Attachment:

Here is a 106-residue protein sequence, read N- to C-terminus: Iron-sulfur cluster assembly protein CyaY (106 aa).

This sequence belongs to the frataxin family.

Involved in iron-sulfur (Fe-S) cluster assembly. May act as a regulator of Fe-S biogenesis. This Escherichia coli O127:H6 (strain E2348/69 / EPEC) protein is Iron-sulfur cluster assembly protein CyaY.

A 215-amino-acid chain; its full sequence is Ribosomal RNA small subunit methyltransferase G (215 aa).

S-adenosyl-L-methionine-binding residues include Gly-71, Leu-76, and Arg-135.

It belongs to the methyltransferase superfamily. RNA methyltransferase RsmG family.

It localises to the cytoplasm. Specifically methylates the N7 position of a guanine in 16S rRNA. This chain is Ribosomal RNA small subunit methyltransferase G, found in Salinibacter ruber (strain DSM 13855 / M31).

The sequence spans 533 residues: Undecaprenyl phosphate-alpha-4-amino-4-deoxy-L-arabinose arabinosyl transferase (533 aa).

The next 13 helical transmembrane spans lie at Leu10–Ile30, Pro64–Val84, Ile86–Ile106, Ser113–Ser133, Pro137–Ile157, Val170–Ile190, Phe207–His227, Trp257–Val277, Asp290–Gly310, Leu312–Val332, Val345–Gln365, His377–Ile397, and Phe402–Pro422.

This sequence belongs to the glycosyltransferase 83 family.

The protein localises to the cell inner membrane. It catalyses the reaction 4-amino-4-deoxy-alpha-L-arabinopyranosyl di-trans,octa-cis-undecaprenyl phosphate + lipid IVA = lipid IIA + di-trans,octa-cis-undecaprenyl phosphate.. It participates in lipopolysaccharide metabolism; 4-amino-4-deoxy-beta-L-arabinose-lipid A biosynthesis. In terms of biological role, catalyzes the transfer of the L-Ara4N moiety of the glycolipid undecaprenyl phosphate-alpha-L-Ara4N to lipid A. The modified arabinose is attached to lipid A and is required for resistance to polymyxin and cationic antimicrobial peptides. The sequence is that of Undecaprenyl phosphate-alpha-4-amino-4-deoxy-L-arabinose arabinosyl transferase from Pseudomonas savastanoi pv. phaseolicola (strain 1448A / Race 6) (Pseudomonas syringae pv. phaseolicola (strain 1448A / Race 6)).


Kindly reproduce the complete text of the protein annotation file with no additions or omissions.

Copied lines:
Here is a 106-residue protein sequence, read N- to C-terminus: Iron-sulfur cluster assembly protein CyaY (106 aa).

This sequence belongs to the frataxin family.

Involved in iron-sulfur (Fe-S) cluster assembly. May act as a regulator of Fe-S biogenesis. This Escherichia coli O127:H6 (strain E2348/69 / EPEC) protein is Iron-sulfur cluster assembly protein CyaY.

A 215-amino-acid chain; its full sequence is Ribosomal RNA small subunit methyltransferase G (215 aa).

S-adenosyl-L-methionine-binding residues include Gly-71, Leu-76, and Arg-135.

It belongs to the methyltransferase superfamily. RNA methyltransferase RsmG family.

It localises to the cytoplasm. Specifically methylates the N7 position of a guanine in 16S rRNA. This chain is Ribosomal RNA small subunit methyltransferase G, found in Salinibacter ruber (strain DSM 13855 / M31).

The sequence spans 533 residues: Undecaprenyl phosphate-alpha-4-amino-4-deoxy-L-arabinose arabinosyl transferase (533 aa).

The next 13 helical transmembrane spans lie at Leu10–Ile30, Pro64–Val84, Ile86–Ile106, Ser113–Ser133, Pro137–Ile157, Val170–Ile190, Phe207–His227, Trp257–Val277, Asp290–Gly310, Leu312–Val332, Val345–Gln365, His377–Ile397, and Phe402–Pro422.

This sequence belongs to the glycosyltransferase 83 family.

The protein localises to the cell inner membrane. It catalyses the reaction 4-amino-4-deoxy-alpha-L-arabinopyranosyl di-trans,octa-cis-undecaprenyl phosphate + lipid IVA = lipid IIA + di-trans,octa-cis-undecaprenyl phosphate.. It participates in lipopolysaccharide metabolism; 4-amino-4-deoxy-beta-L-arabinose-lipid A biosynthesis. In terms of biological role, catalyzes the transfer of the L-Ara4N moiety of the glycolipid undecaprenyl phosphate-alpha-L-Ara4N to lipid A. The modified arabinose is attached to lipid A and is required for resistance to polymyxin and cationic antimicrobial peptides. The sequence is that of Undecaprenyl phosphate-alpha-4-amino-4-deoxy-L-arabinose arabinosyl transferase from Pseudomonas savastanoi pv. phaseolicola (strain 1448A / Race 6) (Pseudomonas syringae pv. phaseolicola (strain 1448A / Race 6)).